The three formations constituting this cycle, the Khasib, Tanuma, and Sa’di formations, are bounded by two recognizable unconformities in the Mesopotamian Basin, and they may represent a single sequence in the Upper Cretaceous Aruma Group (Aqrawi, 1996). The sub-basinal Oligostegina facies of the Khasib Formation carbonates formed in the central and southern parts ofIraq during the Turonian after a considerable phase of nondeposition or erosion in early Turonian. A thin calcareous shaly unit of the Tanuma Formation was followed by oolitic grainstone reservoirs (Aqrawi, 1996). A thick Sa’di Formation dominated by wackestone and packstone facies overlies the shaly Tanuma throughout the basin.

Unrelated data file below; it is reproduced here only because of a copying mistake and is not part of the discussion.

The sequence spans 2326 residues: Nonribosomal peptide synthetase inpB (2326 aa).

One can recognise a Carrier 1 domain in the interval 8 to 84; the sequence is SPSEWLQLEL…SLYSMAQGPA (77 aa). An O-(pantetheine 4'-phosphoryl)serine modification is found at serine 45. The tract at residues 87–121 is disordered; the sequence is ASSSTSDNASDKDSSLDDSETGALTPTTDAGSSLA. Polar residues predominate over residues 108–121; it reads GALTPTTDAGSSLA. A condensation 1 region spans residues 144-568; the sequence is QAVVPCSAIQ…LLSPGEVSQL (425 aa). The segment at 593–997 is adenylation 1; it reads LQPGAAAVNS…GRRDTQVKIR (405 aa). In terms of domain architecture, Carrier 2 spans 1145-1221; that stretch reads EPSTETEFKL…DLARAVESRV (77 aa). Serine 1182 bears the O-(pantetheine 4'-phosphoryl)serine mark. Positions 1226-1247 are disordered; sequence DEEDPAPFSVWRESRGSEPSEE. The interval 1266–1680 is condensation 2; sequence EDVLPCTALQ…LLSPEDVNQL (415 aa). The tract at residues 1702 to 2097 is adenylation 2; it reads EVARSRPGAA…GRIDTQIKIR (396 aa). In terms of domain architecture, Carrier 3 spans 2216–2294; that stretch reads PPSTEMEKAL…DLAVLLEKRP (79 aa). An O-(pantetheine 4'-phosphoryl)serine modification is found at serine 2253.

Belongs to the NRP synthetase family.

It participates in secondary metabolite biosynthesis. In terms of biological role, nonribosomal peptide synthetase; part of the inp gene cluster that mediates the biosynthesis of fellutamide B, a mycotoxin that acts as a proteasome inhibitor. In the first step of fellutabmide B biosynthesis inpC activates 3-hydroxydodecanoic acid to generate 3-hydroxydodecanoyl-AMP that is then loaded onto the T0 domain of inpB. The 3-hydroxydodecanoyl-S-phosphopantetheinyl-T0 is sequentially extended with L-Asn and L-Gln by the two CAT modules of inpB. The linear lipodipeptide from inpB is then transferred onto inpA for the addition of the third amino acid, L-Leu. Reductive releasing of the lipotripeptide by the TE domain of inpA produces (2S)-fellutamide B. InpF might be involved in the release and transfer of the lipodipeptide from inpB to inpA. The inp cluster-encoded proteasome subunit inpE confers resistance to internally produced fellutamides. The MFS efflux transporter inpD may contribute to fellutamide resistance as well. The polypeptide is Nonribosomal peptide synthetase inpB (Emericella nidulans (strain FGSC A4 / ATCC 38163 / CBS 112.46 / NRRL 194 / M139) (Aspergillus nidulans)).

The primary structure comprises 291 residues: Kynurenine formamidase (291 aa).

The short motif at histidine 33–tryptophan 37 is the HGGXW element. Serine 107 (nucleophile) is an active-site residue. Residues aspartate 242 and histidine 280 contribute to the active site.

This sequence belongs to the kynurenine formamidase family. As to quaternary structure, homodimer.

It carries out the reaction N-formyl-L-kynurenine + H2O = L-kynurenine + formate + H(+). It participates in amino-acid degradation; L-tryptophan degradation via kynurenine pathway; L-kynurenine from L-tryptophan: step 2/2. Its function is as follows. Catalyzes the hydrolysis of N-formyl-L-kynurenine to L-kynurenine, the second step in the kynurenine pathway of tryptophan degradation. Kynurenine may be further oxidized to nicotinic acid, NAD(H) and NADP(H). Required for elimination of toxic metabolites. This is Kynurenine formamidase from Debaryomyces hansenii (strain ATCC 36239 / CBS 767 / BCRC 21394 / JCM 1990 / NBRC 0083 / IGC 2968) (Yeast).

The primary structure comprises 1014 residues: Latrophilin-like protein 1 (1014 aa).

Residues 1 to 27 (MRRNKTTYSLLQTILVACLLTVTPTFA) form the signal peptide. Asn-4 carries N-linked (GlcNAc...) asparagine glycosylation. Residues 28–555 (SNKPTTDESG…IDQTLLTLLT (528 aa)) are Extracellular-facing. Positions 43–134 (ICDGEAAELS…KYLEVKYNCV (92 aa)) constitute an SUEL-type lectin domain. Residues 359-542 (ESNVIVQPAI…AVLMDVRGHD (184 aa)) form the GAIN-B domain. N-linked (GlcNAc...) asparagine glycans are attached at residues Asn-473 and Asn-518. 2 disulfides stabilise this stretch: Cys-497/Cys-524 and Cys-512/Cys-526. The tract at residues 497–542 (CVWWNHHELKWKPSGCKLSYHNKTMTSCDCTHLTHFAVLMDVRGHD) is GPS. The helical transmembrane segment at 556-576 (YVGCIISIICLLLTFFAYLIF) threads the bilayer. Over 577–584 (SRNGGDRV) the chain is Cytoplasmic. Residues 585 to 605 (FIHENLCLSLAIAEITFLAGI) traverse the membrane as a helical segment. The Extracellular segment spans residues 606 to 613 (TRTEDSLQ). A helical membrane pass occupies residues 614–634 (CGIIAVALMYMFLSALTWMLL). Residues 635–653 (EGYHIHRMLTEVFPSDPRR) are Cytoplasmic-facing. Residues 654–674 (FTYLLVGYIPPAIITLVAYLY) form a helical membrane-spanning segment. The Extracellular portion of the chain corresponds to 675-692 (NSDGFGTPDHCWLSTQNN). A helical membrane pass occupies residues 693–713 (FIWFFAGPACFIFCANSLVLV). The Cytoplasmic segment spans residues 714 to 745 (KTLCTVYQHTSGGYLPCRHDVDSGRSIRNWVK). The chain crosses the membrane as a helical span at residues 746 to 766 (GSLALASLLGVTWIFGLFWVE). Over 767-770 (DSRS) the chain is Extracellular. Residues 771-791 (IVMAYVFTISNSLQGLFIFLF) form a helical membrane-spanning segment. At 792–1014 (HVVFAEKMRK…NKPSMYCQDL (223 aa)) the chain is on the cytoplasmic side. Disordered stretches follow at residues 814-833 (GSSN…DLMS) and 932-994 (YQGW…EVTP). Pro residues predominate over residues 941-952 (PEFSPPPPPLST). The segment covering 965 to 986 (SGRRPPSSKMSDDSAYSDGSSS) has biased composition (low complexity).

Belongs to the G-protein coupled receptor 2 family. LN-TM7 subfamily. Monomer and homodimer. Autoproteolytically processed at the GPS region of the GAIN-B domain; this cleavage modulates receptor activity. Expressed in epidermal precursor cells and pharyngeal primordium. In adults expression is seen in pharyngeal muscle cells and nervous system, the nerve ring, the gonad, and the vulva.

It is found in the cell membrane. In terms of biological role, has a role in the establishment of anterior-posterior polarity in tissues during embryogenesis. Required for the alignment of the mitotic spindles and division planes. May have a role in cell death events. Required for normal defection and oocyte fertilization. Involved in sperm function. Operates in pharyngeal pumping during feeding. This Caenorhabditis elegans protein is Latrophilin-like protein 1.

The major cycle consists of a mixed siliciclastic-carbonate depositional system in a tectonically unstable middle-shelf environment. The basin configuration was subjected to various changes during deposition of this sequence, which are reflected in the isopach maps of the three formations (Aqrawi, 1996). At least five medium-scale and three large-scale coarsening-up accommodation cycles can be recognized in this major cycle (Fig. 11). Some of the smaller cycles are continuous through adjacent formations. The presence of only detrital illite and kaolinite in the three formations may indicate a tropical or subtropical climate during their deposition (Aqrawi, 1996). This major sequence consists of several carbonate reservoir zones represented by porous oolitic grainstone and skeletal packstone facies, particularly in the Tanuma and Khasib formations, and mainly occurs in the oilfields of Central Iraq, such as the East Baghdad Field. The Tanuma also provides reservoirs in a few southern oilfields. The Khasib and Tanuma carbonate reservoirs account for up to 14% of the Cretaceous (and about 10% of the whole Iraq) oil reserves, and have porosities of up to 30% (Al-Sakini, 1992). The interbedded shale units provide the local seals, but they are not proved as source rocks. The extensive shaly Tanuma provides a regional seal for the Khasib reservoirs, and the tight basinal carbonate facies of the lower parts of the Sa’di Formation may provide a regional seal for the Tanuma reservoirs in addition to the Tanuma shaly beds.